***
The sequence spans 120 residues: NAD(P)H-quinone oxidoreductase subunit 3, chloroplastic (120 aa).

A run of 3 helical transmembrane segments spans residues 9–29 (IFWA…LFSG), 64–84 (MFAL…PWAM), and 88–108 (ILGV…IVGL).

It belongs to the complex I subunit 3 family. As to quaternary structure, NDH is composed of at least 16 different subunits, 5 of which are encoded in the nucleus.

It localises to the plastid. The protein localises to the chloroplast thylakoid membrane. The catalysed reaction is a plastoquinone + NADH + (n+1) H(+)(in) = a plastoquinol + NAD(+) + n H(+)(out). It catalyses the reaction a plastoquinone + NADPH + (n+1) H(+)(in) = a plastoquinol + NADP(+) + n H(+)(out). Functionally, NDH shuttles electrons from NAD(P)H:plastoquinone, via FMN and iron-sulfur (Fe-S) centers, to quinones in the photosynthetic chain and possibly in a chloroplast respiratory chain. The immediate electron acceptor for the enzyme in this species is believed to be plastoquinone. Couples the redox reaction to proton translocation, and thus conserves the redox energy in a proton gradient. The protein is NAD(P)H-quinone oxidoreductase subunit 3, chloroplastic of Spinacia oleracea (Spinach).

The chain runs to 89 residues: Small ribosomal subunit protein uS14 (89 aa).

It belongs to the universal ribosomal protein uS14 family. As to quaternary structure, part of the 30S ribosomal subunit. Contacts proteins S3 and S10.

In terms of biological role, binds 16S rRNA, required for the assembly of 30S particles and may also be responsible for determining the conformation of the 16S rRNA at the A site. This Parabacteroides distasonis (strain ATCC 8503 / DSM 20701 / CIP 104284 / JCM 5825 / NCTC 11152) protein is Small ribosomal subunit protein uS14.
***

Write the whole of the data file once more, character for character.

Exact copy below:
The sequence spans 120 residues: NAD(P)H-quinone oxidoreductase subunit 3, chloroplastic (120 aa).

A run of 3 helical transmembrane segments spans residues 9–29 (IFWA…LFSG), 64–84 (MFAL…PWAM), and 88–108 (ILGV…IVGL).

It belongs to the complex I subunit 3 family. As to quaternary structure, NDH is composed of at least 16 different subunits, 5 of which are encoded in the nucleus.

It localises to the plastid. The protein localises to the chloroplast thylakoid membrane. The catalysed reaction is a plastoquinone + NADH + (n+1) H(+)(in) = a plastoquinol + NAD(+) + n H(+)(out). It catalyses the reaction a plastoquinone + NADPH + (n+1) H(+)(in) = a plastoquinol + NADP(+) + n H(+)(out). Functionally, NDH shuttles electrons from NAD(P)H:plastoquinone, via FMN and iron-sulfur (Fe-S) centers, to quinones in the photosynthetic chain and possibly in a chloroplast respiratory chain. The immediate electron acceptor for the enzyme in this species is believed to be plastoquinone. Couples the redox reaction to proton translocation, and thus conserves the redox energy in a proton gradient. The protein is NAD(P)H-quinone oxidoreductase subunit 3, chloroplastic of Spinacia oleracea (Spinach).

The chain runs to 89 residues: Small ribosomal subunit protein uS14 (89 aa).

It belongs to the universal ribosomal protein uS14 family. As to quaternary structure, part of the 30S ribosomal subunit. Contacts proteins S3 and S10.

In terms of biological role, binds 16S rRNA, required for the assembly of 30S particles and may also be responsible for determining the conformation of the 16S rRNA at the A site. This Parabacteroides distasonis (strain ATCC 8503 / DSM 20701 / CIP 104284 / JCM 5825 / NCTC 11152) protein is Small ribosomal subunit protein uS14.